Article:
Narcissistic Preaching Disorder

My father grew up southern Baptist, therefore I grew up Episcopalian. There are a lot of reasons my father fled his boyhood church, but one thing he always harped on was the level of control that preachers have over their congregations. If the people aren’t careful, each preacher can become a pope.

Things become toxic when the preacher becomes more concerned with his own authority than in running the church. The Church Law Campaign put out a list of symptoms for how to recognize when a preacher has sunk into narcissism, and is likely to do harm. Here are the top ten:

1. Self-centered. His needs are paramount and take precedence over the church
2. No remorse for mistakes or misdeeds. Will not offer heartfelt apologies or ask for forgiveness.
3. Unreliable and undependable. Will change his mind and reverse decisions at will
4. Does not care about the consequences of his actions—may not even understand the connection
5. Projects his faults on to others. High blaming behavior; never his fault
6. Little if any conscience. Will do most anything he thinks will not be discovered. May ask staff to fudge the books.
7. Insensitive to needs and feelings of others
8. Has a good front (persona) to impress and exploit others
9. Low stress tolerance. Easy to provoke into anger
10. People are to be manipulated for his needs, accomplishing his desires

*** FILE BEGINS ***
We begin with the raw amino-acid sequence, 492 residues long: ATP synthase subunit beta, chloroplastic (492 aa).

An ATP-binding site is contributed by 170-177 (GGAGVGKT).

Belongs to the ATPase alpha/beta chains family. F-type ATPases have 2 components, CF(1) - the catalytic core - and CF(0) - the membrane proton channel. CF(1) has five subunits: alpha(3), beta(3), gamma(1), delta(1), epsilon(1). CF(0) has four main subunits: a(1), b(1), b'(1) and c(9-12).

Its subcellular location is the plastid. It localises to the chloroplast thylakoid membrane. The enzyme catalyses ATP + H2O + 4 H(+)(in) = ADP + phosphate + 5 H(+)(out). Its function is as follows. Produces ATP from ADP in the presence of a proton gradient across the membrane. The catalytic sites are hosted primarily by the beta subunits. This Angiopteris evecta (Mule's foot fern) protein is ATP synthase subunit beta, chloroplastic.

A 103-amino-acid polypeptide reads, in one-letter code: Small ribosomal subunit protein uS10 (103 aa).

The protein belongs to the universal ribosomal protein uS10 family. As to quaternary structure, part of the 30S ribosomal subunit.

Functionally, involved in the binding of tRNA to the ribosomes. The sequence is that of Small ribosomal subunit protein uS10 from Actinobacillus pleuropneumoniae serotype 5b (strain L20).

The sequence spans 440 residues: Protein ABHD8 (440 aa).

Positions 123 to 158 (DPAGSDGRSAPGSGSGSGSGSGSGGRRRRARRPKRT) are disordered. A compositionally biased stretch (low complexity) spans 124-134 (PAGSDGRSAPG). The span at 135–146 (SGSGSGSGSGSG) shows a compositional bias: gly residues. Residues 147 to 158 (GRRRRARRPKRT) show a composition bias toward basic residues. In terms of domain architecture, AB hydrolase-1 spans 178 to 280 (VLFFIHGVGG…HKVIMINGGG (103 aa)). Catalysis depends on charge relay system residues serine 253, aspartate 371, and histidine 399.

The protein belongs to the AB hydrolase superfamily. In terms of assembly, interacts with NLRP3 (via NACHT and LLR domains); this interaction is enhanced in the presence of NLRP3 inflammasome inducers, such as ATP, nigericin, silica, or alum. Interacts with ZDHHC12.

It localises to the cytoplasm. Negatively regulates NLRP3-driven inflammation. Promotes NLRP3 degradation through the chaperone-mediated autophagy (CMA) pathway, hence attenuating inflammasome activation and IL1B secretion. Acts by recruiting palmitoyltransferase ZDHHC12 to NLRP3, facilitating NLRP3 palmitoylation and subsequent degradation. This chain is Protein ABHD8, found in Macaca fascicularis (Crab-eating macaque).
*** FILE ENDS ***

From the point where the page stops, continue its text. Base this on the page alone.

(via Stuff Christian Culture Likes)

What’s odd to me is how often these get spotted in protestant churches. How is it that a faith that broke away from the mother church, in part because of the abuse of power and corruption, could turn around and allow such abuse again? And how can evangelicals, who generally emphasis the priesthood of all believers, place people above themselves with this kind of power?

  • jtperkin

    Once someone is in power, their primary concern becomes staying in power. What struck me was how many of those are identical to the behaviors of two-year-olds. Except toddlers aren’t as intentional about it.

    • mikespeir

      Yep. And it’s good to note that the ones who get into power are usually there because they’re the kind who lust after power. Sadly, that doesn’t just apply to religion. :-(

  • mikespeir

    I give a lot of credit for the rise of individualism in the West to the Protestant Reformation. On the other hand, individualism manifests itself in Protestant churches such that there is usually less of an authoritarian structure to keep this kind of narcissism in check. Instead of a single Pope as prima donna, there’s more opportunity for each preacher with any charisma at all to gain an independent following.

    • ZenDruid

      There’s little enough quality control to weed out people like that among the Catholics, but for the protestant sects, any obnoxious beggar waving a bible can make the grade.

  • GubbaBumpkin

    This list is not just applicable to churches. Political groups and even atheist groups would do well to watch for any of these indicators.

  • geohump

    This is the list of properties of a Sociopath.

    • The Other Weirdo

      THat’s what I was going to say, but you beat me to it by 21 hours.

  • S Cruise

    I honestly think religion and politics attract people like that. I also think religion, to some extent, was invented by people with the same or similar mindset.

  • Phyllis Copeland

    Absolute power corrupts absolutely. Religion is built on blind faith and emphasizes trusting without question the authority your god has placed on Earth to guide you – it’s the most fertile soil for growing con men and tyrants!


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